In 2017, 8.4 billion connected devices will be in use worldwide–up 31% from 2016, according to a Gartner report released Tuesday. That means that the number of Internet of Things (IoT) devices on the globe will surpass the number of people alive this year, with spending on IoT endpoints and services predicted to reach nearly $2 trillion.

IoT use is being driven by Greater China, North America, and Western Europe, according to Gartner, with those three regions making up 67% of the overall IoT installed base this year.

The largest user of connected things? Consumers. This group is operating 5.2 billion connected devices this year, representing 63% of the overall number of IoT applications in use. Enterprise users come in second, and are on track to use 3.1 billion connected things in 2017.

“Aside from automotive systems, the applications that will be most in use by consumers will be smart TVs and digital set-top boxes, while smart electric meters and commercial security cameras will be most in use by businesses,” said Peter Middleton, research director at Gartner, in a press release.

SEE: The five industries leading the IoT revolution (ZDNet)

Among enterprise users, IoT devices made specifically for certain industries–such as manufacturing, utilities, and healthcare–will be primary forces for the growth of connected things, with 1.6 billion such devices in use.

Manufacturing, transportation, and utilities top the list of industries investing the most in IoT in 2016, according to a recent IDC report.

This will likely change in 2018, Gartner predicts: At that point, cross-industry devices including those for smart buildings (such as LED lighting, HVAC systems, and physical security systems) will drive IoT connectivity growth, as these devices rise in popularity and drop in price. By 2020, there will be 4.4 billion of these cross-industry devices in use, compared to 3.2 billion industry-specific devices.

Consumers may own more IoT devices, but businesses spend more, the report found: Enterprises will represent 57% of overall IoT spending in 2017. Enterprises will spend an estimated $964 billion on connected hardware this year, while consumers will spend $725 billion. However, by 2020, spending from both sectors will hit nearly $3 trillion, according to Gartner.

Total IoT services spending–for professional, consumer, and connectivity services–is predicted to reach $273 billion in 2017.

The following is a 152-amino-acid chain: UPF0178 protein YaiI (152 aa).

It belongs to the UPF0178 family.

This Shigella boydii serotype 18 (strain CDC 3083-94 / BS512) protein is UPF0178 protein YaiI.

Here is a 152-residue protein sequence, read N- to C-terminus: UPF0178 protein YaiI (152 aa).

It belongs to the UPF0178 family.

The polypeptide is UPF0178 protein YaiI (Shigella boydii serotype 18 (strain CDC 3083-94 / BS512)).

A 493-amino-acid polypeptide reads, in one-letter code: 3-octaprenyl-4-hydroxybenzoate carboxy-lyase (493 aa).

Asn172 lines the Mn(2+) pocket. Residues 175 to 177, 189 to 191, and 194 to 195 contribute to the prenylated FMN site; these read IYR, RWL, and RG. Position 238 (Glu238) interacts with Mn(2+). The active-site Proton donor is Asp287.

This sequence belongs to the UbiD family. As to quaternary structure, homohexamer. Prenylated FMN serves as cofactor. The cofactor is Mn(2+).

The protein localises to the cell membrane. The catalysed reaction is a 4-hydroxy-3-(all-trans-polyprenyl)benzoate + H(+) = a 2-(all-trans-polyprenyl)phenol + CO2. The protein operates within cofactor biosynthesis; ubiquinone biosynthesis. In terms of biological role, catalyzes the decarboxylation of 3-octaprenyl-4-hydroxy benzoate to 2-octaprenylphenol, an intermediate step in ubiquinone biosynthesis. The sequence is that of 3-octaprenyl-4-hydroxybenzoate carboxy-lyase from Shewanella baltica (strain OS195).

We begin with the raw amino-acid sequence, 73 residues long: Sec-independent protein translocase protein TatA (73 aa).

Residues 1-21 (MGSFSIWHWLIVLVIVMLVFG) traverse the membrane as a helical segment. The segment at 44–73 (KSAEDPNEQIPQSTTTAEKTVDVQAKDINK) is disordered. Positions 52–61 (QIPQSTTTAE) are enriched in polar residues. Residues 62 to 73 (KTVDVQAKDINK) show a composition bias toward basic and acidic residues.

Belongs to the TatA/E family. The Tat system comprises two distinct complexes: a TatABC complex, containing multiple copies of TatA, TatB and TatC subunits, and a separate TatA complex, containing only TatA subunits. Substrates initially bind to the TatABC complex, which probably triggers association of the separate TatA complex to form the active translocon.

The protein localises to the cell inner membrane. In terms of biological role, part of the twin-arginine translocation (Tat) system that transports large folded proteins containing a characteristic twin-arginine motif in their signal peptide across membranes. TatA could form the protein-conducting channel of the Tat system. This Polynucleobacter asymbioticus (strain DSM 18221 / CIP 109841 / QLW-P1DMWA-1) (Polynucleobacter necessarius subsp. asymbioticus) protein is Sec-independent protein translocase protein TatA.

“Services are dominated by the professional IoT-operational technology category in which providers assist businesses in designing, implementing and operating IoT systems,” said Denise Rueb, research director at Gartner, in the press release. “However, connectivity services and consumer services will grow at a faster pace. Consumer IoT services are newer and growing off a small base. Similarly, connectivity services are growing robustly as costs drop, and new applications emerge.”

With the number of IoT devices in homes and workplaces on the rise, security issues abound. The Mirai botnet, which looks for vulnerable IoT devices and turns them into bots to use in cyberattacks, is of particular concern. In October 2016, a DDoS attack on internet performance management company Dyn used the Mirai botnet and left several websites without service for a day. Security experts predict a rise in IoT security breaches in 2017, making it extremely important for manufacturers to ensure devices are secure, and for enterprise and consumer users to have security protocols in place.

The 3 big takeaways for TechRepublic readers

  1. Some 8.4 billion Internet of Things (IoT) devices will be in use worldwide in 2017–up 31% from 2016, according to a Gartner report released Tuesday.
  2. Consumers are driving the use of connected things, with 5.2 billion connected devices in use this year, compared to enterprise users, who have 3.1 billion connected things in use this year.
  3. With spending on IoT endpoints and services predicted to reach $2 trillion this year, it’s of the utmost importance that consumers and businesses ensure these devices are secure to avoid cyberattacks.